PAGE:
search for




 

Cellulose degrading basidiomycetes yeast isolated from the gut of grasshopper in Korea
Korean J. Microbiol 2018;54(4):362-368
Published online December 31, 2018
© 2018 The Microbiological Society of Korea.

Ju-Young Kim1,†, Jun Hwee Jang2,†, Ji-Hyun Park3, Hee-Young Jung2,4, Jong-Seok Park5, Sung-Jin Cho5, Hoon Bok Lee1, Savitree Limtong6, Gayathri Subramani1,*, Gi-Ho Sung3,7,*, and Myung Kyum Kim1,*

1Department of Bio & Environmental Technology, College of Natural Science, Seoul Women’s University, Seoul 01797, Republic of Korea,
2College of Agricultural and Life Sciences, Kyungpook National University, Daegu 41566, Republic of Korea,
3Institute for Healthcare and Life Science, International St. Mary’s Hospital and College of Medicine, Catholic Kwandong University, Incheon 22711, Republic of Korea,
4Institute of Plant Medicine, Kyungpook National University, Daegu 41566, Republic of Korea,
5School of Biological Sciences, College of Natural Sciences, Chungbuk National University, Cheongju 28644, Republic of Korea,
6Department of Microbiology, Faculty of Science, Kasetsart University, Bangkok 10900, Thailand,
7Department of Microbiology, College of Medicine, Catholic Kwandong University, Gangneung 25601, Republic of Korea
Correspondence to: (G. Subramani) E-mail: drgaya@swu.ac.kr; Tel.: +82-2-970-5670; Fax: +82-2-970-5974
(G.H. Sung) E-mail: sung97330@gmail.com; Tel.: +82-32-290-2772; Fax: +82-32-290-2614
(M.K. Kim) E-mail: biotech@swu.ac.kr; Tel.: +82-2-970-5667
Received November 5, 2018; Revised November 20, 2018; Accepted November 20, 2018.
Abstract

Grasshoppers play vital role in the digestion of photosynthetically fixed carbons. With the aid of intestinal microflora, the grasshopper can degrade leaves constituents such as cellulose and hemicellulose. The purpose of this study was to examine cellulolytic yeast isolates from the gut of grasshoppers collected in Gyeonggi Province, South Korea. Among the yeast isolates, ON2, ON17 (two strains), and ON6 (one strain) showed positive cellulolytic activity in the CMC- plate assay. The sequence analyses of D1/D2 domains of the large subunit rDNA gene and the internal transcribed spacer (ITS) regions revealed that the strains ON2 and ON17 were most closely related to Papiliotrema aspenensis CBS 13867T (100%, sequence similarity in D1/D2 domains; 99.4% sequence similarity in ITS) and strain ON6 related to Saitozyma flava (100% in D1/D2 domains; 99.0% in ITS). All these three yeast strains are capable of degrading cellulose; therefore, the members of endosymbiotic yeasts may produce their own enzymes for carbohydrate degradation and convert mobilized sugar monomers to volatile fatty acids. Thus, the endosymbiotic yeast strains ON2, ON17 (represents the genus Papilioterma) and ON6 (Saitozyma) belonging to the family Tremellomycetes, are unreported strains in Korea.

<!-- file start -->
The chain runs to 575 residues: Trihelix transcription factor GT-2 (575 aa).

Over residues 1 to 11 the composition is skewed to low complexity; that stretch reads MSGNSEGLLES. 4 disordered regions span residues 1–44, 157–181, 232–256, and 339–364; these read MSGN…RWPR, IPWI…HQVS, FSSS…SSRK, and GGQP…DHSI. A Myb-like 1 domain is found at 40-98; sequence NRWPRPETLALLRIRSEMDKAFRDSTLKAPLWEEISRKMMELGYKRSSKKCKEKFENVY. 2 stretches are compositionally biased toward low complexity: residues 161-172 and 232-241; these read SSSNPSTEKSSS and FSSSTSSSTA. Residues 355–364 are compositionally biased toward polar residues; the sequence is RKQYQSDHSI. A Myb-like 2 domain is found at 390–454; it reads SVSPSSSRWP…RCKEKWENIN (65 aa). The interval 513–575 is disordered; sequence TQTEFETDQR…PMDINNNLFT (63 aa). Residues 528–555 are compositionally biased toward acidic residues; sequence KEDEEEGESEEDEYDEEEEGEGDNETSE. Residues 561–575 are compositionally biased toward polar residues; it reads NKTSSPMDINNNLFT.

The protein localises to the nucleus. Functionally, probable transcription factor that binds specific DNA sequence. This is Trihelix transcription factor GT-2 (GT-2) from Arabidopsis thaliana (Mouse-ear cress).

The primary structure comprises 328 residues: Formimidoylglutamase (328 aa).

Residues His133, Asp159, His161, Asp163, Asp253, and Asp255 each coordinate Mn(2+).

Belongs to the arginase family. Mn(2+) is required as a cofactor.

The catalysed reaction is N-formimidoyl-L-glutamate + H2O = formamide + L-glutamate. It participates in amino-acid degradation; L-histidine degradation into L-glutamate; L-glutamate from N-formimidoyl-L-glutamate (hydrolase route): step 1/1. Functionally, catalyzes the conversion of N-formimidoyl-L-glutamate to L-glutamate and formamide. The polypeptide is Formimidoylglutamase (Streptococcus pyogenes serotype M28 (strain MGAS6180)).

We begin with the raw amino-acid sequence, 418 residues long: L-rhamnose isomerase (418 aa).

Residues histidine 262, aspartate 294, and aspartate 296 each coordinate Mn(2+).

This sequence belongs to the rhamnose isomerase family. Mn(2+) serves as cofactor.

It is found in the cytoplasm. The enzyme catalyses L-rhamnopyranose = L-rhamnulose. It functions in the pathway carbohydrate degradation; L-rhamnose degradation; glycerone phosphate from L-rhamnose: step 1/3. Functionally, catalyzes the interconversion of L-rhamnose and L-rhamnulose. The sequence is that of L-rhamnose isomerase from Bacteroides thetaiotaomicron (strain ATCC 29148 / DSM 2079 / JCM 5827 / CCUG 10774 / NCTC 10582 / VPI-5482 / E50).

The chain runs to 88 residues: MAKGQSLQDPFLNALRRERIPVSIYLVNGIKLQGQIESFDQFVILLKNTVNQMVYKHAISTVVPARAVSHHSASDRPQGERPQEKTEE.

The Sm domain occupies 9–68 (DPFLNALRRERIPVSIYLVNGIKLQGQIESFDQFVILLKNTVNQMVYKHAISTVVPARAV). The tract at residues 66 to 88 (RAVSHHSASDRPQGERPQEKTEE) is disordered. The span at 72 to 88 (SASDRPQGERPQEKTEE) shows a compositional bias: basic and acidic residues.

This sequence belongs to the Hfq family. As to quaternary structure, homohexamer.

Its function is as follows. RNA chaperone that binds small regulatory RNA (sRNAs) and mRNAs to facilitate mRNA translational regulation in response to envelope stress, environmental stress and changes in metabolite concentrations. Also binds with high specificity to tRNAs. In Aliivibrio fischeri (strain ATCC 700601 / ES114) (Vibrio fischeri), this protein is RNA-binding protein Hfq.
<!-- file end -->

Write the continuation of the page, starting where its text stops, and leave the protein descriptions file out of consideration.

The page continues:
Keywords : Papiliotrema sp., Seitozyma sp., rRNA, grasshopper, yeast
Body
ectin and cellulose are the main constituents of plant cell walls, the insects like grasshopper secrete cell wall degrading enzymes to digest the food materials. Some species of grasshoppers feed exclusively on forbs, some eat only grasses, and some eat both forbs and grasses (Joern, 1985). Grasshopper gut consists of foregut, caeca (attached at the beginning of the midgut), midgut and ileum (hindgut), the gut lumen of all grasshoppers was oxidizing and ranged from slightly acid to neutral. Although gut physicochemical conditions may differ among species, they were independent of diet breadth and the percentage of forbs in the diet (Joern and Appel, 1998). Thus, the gut pH of grasshoppers is more favorable for the yeast growth.

Yeasts are collectively capable of utilizing many different substrates, including mono-, di-, and trisaccharides, polyols, ethanol, and organic acids as defined by Lodder (1970). Some yeasts can utilize polysaccharides, but the attack is usually limited to soluble starch, inulin, and more rarely pectin (Ingram, 1958) and reports of yeasts attacking cellulose was less. The first reports on cellulolytic activity was showed by Trichosporon species. Cellulase production gaining importance due to several potential applications, such as the production of bioenergy, biofuels and bioethanol as well as application in the textile and paper industries (Zhou et al., 2008). A wide variety of microorganisms in nature capable of producing cellulases; some are known as truly cellulolytic, which are capable of degrading natural cellulose. Many bacteria and fungi can degrade cellulose, the final products are generally carbon dioxide and methane when grown in carbohydrate containing media. Only few fungi can convert natural in soluble cellulose to soluble sugar (Goldbeck et al., 2012). Currently, there is great interest in the discovery of microbial species that are not known till now as an interesting producer of inputs to industry. By using microbes in biotechnological processes can replace or skip many chemical processes.

During our investigation of cellulolytic microflora in the earthworm gut, yeast strains were isolated and screened for cellulase activity. Among them, ON2 and ON17 belongs to the genus Papilioterma and ON6 belongs to the genus Saitozyma showed positive to cellulose degradation. Polyphasic characteristics of these strains were also examined. This is the first report on these yeast strains in Korea.

Materials and Methods

Yeast isolation and phenotypic characterization